Tee up the Technology: Golf Simulators add more than just novelty to a man cave

On an ideal spring day, you may find Dr. Peter Chapman on the green at Great Waters, his favorite local course. Any other day, he’s playing St. Andrews in the room above his garage.

With his in-home golf simulator, Chapman is able to travel the world and play more than 60 different courses without ever checking his golf clubs.

During construction of his home in Reynolds Lake Oconee in 2009, Chapman had the bonus room above the garage customized to house a fairly large-scale golf simulator.

“I’d always wanted one,” says Chapman, “so as soon as DreamBuilt said it would fit, I had one picked out.”

The room was designed to accommodate the approximately 16’ wide and 15’ deep simulator system, installed by TruGolf, based out of Salt Lake City, Utah. Chapman selected a system with an extended enclosure to keep his swings from feeling cramped. Likewise, the seating in the room is sufficiently spaced to prevent anyone getting close to the clubs.

“You don’t realize how much room you need to swing indoors,” he says, explaining that this was a drawback to many of the simulators he’d seen in model homes. For Chapman, close seating areas or bar areas relegated the simulator to more of a novelty in a man cave. He wanted to use his simulator more as a training tool than entertainment.

With the advanced technology of the computer system off to the side of the room, he is able to track speed, angle, distance, and shot direction. This provides an instant analysis of his game, which he loves to see on the screen.

“You should see the technology they have now,” says Chapman of his 2009 system. “One of the newest things out is the TrackMan launch monitor which is what they use in their instruction at The Kingdom at Reynolds. It measures everything about the ball, particularly spin. Mine can’t measure spin.”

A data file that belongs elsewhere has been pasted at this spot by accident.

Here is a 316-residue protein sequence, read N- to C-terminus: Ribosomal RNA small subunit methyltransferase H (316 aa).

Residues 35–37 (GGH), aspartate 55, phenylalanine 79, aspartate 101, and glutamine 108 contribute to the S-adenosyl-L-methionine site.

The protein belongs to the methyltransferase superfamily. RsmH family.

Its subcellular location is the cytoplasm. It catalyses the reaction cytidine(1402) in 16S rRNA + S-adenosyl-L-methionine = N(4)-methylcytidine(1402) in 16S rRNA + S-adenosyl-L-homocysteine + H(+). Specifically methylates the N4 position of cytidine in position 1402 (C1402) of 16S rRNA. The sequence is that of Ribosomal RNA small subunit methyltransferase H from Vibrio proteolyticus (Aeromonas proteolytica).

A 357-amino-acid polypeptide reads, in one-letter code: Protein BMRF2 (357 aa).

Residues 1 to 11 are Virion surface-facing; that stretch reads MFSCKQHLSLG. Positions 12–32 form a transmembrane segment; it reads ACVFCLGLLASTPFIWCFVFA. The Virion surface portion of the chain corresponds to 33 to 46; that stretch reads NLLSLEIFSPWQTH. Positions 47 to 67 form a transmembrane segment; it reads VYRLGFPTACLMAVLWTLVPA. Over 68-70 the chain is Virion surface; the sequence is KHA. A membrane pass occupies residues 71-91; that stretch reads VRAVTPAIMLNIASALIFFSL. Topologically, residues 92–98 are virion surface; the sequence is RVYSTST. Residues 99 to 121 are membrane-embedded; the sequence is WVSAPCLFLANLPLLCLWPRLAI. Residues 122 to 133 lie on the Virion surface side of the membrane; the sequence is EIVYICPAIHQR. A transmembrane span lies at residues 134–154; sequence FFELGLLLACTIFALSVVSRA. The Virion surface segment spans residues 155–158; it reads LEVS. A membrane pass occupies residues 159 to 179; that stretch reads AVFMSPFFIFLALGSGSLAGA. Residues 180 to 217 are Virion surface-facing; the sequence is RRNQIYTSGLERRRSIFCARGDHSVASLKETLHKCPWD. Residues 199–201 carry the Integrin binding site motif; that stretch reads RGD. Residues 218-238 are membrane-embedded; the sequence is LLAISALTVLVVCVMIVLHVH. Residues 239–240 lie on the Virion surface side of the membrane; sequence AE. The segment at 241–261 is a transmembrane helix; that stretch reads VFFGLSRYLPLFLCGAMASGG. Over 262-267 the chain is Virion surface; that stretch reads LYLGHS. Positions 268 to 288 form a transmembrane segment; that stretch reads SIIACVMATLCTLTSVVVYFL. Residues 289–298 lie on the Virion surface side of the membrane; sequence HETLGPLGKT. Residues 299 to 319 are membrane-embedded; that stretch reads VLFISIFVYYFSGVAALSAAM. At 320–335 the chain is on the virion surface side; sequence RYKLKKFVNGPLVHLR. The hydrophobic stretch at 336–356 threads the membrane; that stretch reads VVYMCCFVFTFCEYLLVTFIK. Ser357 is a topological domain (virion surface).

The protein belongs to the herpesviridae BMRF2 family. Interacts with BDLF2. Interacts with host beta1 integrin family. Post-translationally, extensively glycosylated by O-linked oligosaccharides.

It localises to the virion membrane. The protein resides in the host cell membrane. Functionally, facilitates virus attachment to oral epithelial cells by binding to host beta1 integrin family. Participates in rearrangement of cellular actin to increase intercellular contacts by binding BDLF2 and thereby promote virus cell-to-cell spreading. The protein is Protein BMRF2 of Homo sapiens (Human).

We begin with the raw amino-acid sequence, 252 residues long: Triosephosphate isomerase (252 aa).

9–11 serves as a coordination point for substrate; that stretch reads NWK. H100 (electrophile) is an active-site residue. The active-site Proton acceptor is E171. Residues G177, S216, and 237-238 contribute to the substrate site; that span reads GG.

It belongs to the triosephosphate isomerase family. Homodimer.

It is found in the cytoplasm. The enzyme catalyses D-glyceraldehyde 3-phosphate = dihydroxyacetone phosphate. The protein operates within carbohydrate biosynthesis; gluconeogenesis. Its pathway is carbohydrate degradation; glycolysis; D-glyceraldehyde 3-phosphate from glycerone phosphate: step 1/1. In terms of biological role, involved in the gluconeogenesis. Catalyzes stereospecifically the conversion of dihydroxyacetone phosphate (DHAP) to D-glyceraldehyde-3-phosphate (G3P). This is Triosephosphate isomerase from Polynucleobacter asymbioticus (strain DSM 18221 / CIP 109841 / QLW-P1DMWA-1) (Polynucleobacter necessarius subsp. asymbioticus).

Chapman says today there are many more options than he had when he built his home, and the overall price of the systems has come down a bit since his purchase. But Chapman says his “sports car,” as he puts it, has been worth every penny.

“I hit balls here almost every day,” says Chapman. “I don’t always use all the features, but it’s nice to see the data it provides. Plus, there are days here that are cold, rainy, wet, so I like being able to come up here and get some shots in.”

Along with the high-tech computer system, Chapman also utilizes training aids to perfect his swing, often, ingenious handmade contraptions involving PVC pipe or pool noodles. Two closets on either side of the simulator provide storage for the training aids and other equipment.

“It’s fun to be able to work on anything you want with the training aids,” says Chapman. “If you love golf and like to piddle around with your game, then having a simulator in your home is perfect.”

His wife, Pattie, agrees that it’s been a nice addition to the home. “He wanted a bathroom up here,” she says, “but I said, ‘No way!’ I’d never see him.”

Pattie says they enjoy using the space while entertaining. During their Super Bowl parties, there’s always a “closest to the pin” competition going on upstairs. “We love having people over and the simulator has been really fun,” says Pattie. “I’m always surprised at how much people enjoy it, even people who don’t play golf.”

Sometimes Pattie says she escapes upstairs to decompress with some practice swings. The best part, she admits, is being able to walk over to the computer screen and delete any exceptionally bad shots from your statistics. “If only you could do that in real life,” she laughs.

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